It’s hard to over state the importance of good cultural practices for a successful organic lawn. That doesn’t mean you have to invite a string quartet over for tea. It means you have to leave the grass high, recycle the clippings and water correctly.

I visited a lawn recently in Newton that was loaded with weeds. It was cut short and scalped around the edges. “How often do you water?” I asked the home owner. “Every day.” she replied. I wasn’t surprised. The lawn had a thick layer of thatch, which when kept moist, is a perfect breeding ground for fungal disease and weed seed germination. Meanwhile, the grass is not developing the deep roots it needs to thrive.

Each time its cut short, the plant is stressed and has to grow back the blade. The roots don’t have to go deep to get water because there’s plenty at the surface. Too much water fills the spaces between the soil particles where air should be and creates a condition similar to compaction. As they say, the roots don’t grow in the soil, but in the spaces between the soil particles. It starts with good soil structure.

good cultural practicesA happy lawn waves in the breeze and basks in the sun. It has plenty of leaf surface for photosynthesis and making food, activities the grass plant loves to do. Most of those starches and sugars go to the roots for growth and keeping the soil biology well fed and productive. You don’t want those bacteria and fungi sitting on the couch collecting unemployment and playing X-Box all day!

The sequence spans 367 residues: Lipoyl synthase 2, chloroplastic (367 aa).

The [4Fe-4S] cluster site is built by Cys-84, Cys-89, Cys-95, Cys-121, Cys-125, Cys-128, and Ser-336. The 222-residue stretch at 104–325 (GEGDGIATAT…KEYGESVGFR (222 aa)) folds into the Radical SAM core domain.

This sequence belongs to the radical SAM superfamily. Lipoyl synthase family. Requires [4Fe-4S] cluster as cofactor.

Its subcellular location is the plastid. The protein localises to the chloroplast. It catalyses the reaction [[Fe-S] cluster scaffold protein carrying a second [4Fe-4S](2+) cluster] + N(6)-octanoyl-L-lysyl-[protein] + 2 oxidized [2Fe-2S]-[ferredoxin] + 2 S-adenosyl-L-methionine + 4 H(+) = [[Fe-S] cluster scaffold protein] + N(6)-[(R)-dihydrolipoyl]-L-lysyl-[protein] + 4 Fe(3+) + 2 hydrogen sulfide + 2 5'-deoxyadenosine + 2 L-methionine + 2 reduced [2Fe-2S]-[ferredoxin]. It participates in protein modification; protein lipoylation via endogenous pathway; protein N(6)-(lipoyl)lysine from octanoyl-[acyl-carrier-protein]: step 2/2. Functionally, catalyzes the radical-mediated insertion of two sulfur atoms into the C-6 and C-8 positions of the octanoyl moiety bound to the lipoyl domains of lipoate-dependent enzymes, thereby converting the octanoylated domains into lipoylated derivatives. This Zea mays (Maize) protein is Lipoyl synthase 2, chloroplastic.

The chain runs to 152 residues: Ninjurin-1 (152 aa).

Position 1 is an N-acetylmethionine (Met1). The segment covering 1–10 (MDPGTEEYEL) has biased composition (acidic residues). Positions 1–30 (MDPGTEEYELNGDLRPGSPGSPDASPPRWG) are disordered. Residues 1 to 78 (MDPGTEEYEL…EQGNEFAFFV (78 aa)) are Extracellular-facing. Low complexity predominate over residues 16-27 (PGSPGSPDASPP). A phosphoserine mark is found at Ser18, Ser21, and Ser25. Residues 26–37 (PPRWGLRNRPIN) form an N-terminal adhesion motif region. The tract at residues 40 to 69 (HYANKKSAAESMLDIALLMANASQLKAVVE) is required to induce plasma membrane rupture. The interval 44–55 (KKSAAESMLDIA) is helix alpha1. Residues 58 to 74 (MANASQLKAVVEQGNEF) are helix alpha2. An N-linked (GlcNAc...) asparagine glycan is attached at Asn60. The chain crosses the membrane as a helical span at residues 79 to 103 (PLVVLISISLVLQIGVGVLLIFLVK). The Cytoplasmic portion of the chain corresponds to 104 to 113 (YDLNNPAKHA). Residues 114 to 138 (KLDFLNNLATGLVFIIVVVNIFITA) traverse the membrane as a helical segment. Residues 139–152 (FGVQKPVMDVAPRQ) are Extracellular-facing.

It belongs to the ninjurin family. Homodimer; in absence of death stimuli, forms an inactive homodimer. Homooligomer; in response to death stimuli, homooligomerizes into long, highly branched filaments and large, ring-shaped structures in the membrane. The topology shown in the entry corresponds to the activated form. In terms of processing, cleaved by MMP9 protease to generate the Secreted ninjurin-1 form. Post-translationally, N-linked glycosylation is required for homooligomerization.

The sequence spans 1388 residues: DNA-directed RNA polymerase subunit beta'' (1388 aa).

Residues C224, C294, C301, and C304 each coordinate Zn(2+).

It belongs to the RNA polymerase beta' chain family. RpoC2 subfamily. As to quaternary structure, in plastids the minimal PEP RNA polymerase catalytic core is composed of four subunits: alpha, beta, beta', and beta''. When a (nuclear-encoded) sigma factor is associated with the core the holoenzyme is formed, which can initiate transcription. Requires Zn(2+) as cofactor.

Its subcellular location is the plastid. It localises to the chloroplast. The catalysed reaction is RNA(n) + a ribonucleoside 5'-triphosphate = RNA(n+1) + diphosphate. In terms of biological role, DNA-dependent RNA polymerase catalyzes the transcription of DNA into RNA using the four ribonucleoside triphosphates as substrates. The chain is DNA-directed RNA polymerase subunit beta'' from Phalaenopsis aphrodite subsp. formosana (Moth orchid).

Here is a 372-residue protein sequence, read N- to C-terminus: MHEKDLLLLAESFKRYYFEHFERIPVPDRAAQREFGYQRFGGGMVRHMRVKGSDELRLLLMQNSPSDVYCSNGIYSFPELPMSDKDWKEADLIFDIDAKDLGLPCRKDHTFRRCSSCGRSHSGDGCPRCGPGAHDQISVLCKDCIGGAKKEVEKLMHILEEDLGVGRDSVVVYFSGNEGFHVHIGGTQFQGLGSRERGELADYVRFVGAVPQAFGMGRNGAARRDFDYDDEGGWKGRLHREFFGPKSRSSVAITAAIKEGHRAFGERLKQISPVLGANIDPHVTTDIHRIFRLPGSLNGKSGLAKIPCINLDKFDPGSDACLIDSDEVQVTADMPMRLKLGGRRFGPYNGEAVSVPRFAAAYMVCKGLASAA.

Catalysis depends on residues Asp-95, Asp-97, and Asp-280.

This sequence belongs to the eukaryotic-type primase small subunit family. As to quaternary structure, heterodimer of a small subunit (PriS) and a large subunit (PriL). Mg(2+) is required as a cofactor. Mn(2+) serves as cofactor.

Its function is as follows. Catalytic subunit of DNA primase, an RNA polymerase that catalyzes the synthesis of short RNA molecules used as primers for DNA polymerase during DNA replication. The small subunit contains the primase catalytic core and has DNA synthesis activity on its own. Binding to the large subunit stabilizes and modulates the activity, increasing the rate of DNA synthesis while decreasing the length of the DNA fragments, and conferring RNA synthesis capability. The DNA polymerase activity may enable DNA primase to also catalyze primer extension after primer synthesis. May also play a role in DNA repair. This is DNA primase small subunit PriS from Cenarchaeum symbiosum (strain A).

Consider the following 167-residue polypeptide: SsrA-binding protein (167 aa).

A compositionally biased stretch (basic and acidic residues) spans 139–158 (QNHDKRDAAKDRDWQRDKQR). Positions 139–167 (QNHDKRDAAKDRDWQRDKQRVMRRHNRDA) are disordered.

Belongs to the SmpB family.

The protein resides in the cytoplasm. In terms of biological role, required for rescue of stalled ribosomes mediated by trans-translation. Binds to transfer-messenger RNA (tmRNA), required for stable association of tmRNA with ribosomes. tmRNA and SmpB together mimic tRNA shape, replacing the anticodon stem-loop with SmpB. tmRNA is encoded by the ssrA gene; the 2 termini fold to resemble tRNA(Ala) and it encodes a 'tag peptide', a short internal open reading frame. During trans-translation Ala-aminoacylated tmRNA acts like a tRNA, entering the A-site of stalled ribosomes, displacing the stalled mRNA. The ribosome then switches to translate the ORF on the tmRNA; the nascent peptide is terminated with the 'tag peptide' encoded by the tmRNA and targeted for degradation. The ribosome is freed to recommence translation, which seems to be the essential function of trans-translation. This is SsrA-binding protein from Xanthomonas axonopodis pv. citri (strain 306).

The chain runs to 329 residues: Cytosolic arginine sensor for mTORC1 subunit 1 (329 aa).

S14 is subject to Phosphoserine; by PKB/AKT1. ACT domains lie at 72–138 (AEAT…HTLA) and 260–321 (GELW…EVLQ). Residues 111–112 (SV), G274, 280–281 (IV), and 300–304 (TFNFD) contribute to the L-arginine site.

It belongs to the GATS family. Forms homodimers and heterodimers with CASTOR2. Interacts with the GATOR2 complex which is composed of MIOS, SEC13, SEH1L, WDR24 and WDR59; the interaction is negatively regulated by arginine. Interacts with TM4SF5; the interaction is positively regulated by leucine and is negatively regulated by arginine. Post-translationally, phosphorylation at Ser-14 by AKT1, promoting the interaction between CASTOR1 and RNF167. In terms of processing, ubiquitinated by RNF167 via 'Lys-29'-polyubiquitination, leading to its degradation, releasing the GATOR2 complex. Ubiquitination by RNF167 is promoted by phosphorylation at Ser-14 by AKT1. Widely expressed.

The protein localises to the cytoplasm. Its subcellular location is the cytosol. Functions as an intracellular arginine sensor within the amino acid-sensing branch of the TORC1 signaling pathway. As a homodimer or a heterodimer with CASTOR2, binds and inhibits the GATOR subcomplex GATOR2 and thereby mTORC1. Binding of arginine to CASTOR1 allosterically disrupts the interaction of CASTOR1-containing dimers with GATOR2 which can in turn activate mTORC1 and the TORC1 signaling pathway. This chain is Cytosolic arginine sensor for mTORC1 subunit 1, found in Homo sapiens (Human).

Grass clippings add nitrogen and organic matter while keeping weeds at bay. The soil has stayed fairly moist on its own this year. If you wonder if your lawn needs water, stick a shovel or a spade in the ground and see if the soil is dry. If the grass doesn’t bounce back when you walk on it, it needs water.

Someone told me that the lawn at Tanglewood is organic. If it is, it thrives because of good cultural practices.

For more information, read Ten Tips for a Great Organic Lawn or contact us today for a free consultation.





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